The elimination of metal end caps for the mounting of cores on winding and unwinding equipment would be highly desirable. However, in practice the proposed systems of the prior art include various disadvantages as discussed above, including the poor bonding between interior annular core inserts and the ends of the tubular core and/or the need to reduce the diameter of inside portions of the tubular core in order to provide a tube with an inside surface having a profile matching the exterior profile of the reel stub shafts of winding and unwinding equipment. Moreover, there is no practical solution provided in the art for the recurring needs and desires of manufacturers to employ large diameter cores on equipment designed for use with smaller diameter cores.
According to the invention, a tubular core assembly includes a central paperboard core body having mechanically interlocked annular end members secured to each of its opposed ends for reducing the inside diameter of the ends. The inside diameter-reducing annular end members are secured to the central core body member in positive circumferential and axial locking relation. Because the inside diameter-reducing annular end members are positively engaged with both axial and circumferential surfaces of the central core body member, the invention provides a practical and readily available means for reducing the inside diameter of the ends of large cylindrical cores while preserving and/or enhancing the integrity of the large cylindrical core so that the large cylindrical cores can readily be used with winding and unwinding equipment designed for use for smaller cores. In addition, the inside surfaces of the annular end members can be configured and profiled to match the outside dimensions of conventional stub shafts or chucks of conventional winding and unwinding equipment.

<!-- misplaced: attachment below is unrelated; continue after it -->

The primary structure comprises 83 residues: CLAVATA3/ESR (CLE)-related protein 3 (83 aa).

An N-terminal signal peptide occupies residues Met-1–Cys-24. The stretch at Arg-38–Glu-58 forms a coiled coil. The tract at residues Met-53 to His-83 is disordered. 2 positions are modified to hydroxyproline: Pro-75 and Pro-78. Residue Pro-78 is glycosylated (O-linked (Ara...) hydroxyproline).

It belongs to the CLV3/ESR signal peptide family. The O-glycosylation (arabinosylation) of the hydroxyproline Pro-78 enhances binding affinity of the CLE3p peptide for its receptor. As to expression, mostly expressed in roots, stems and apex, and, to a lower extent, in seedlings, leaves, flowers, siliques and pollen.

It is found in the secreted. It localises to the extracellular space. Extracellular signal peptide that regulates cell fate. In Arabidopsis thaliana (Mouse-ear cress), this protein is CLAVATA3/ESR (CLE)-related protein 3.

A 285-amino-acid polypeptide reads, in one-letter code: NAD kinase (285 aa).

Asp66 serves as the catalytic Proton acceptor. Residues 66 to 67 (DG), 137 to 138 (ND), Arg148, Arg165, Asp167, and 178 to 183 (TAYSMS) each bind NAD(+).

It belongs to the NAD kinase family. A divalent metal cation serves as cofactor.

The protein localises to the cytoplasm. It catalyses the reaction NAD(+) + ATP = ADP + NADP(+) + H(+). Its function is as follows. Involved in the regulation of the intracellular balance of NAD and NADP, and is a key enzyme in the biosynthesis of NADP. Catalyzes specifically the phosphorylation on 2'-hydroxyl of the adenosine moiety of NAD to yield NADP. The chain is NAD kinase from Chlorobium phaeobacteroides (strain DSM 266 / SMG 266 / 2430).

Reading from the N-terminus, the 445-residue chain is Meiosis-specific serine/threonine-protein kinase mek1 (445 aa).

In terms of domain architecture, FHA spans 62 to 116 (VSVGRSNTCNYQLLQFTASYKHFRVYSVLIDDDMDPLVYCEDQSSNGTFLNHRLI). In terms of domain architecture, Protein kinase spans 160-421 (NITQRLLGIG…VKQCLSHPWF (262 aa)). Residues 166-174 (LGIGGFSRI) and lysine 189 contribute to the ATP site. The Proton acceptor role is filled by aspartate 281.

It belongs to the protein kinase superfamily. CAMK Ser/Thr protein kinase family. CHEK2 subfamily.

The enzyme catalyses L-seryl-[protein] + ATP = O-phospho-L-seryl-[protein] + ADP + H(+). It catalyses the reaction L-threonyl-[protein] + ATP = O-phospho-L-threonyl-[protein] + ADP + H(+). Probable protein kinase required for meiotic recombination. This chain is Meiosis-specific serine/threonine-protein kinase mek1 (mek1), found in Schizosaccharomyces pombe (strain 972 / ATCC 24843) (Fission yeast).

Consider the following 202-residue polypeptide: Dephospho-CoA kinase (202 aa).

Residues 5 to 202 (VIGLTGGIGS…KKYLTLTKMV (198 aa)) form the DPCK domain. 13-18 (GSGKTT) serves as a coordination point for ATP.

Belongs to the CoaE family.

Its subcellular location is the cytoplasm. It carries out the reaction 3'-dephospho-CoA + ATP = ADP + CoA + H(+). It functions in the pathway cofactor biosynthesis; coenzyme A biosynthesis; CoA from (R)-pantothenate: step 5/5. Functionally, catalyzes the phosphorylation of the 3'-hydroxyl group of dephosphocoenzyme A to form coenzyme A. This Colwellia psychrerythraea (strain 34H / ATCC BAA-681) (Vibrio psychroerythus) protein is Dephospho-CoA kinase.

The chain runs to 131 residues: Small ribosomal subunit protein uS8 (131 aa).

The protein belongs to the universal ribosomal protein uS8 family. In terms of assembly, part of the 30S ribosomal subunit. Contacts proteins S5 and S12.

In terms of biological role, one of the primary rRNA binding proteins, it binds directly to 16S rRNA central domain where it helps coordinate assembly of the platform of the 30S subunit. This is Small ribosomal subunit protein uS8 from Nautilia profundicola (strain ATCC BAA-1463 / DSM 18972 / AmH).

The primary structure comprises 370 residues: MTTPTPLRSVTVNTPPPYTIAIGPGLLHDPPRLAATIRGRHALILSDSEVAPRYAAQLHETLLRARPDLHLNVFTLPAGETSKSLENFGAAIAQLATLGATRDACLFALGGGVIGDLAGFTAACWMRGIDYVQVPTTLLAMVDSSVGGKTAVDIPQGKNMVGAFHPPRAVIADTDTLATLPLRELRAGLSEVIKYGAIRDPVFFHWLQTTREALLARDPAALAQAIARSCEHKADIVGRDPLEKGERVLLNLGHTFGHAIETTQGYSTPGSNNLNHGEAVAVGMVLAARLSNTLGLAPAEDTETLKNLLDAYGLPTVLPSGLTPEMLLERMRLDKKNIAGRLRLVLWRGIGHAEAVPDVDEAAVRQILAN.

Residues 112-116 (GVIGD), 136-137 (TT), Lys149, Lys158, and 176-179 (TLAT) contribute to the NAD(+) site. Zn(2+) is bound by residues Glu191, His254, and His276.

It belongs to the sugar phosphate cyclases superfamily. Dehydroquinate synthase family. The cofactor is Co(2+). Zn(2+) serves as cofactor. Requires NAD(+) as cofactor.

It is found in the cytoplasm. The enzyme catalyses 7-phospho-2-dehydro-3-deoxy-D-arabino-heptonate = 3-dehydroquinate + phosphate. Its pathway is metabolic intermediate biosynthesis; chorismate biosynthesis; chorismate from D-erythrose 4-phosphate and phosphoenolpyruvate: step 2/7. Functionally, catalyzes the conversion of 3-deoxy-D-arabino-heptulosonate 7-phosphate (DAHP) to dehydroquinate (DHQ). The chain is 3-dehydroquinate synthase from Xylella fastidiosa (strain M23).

The tubular core assembly of the invention includes an elongate hollow center cylindrical core body having a bodywall preferably formed by multiple wraps of a paperboard material and having opposed ends, a predetermined outside diameter, and a predetermined inside diameter. Annular end members, each having an exterior periphery, of which at least a portion defines the same outside diameter as the central core body, and which have a smaller inside diameter as compared to the central core body, are attached to each of the opposed ends of the central core body member in co-axial relationship therewith by integral mechanical interlocking means. The integral mechanical interlocking means comprise a plurality of axial grooves or notches in the central core body, each having a depth extending substantially through the bodywall thereof. A plurality of axially extending tongue members on each of the annular end members are received in the grooves of the central core body in interlocking relation therewith. The integral mechanical interlocking means provides for positive circumferential and axial engagement between the inside diameter-reducing annular end members and the central core body so that rotational motion applied to the annular end members is positively transferred to the central core body and so that axially inward force applied to the annular end members is directly transferred to the central core body with the result that the end members have improved rotational and axial load capabilities.
The inside diameter-reducing annular end members are readily formed from various cellulosic-based and/or polymer-based composite materials including wood particles or chips, wood pulp, paperboard, and/or liquid or solid polymers, preferably by conventional molding operations. The tubular core assemblies of the invention can be used without the need for metal end caps or inserts.
The inside diameter-reducing annular end members can have various exterior shapes and profiles according to various preferred embodiments of the invention. Because the annular end members reduce the inside diameter of the tube and increase the wall thickness at the ends of the completed assembly, these end members also provide increased strength to the ends of the tubular core assembly. The inside annular surfaces of the inside diameter-reducing end members can be provided with shapes and profiles matching the exterior profiles of conventional chucks and/or reel stub shafts of winding and unwinding equipment so that such chucks and/or reel stub shafts can be inserted into the core assemblies of the invention in surface-to-surface contact with the inside surface of the core assembly as disclosed in U.S. Pat. No. 4,875,636 to Kewin, which is hereby incorporated by reference. The tubular core assemblies of the invention can be used with conventional core plugs during shipping of empty cores and/or fully wound rolls of paper and the like.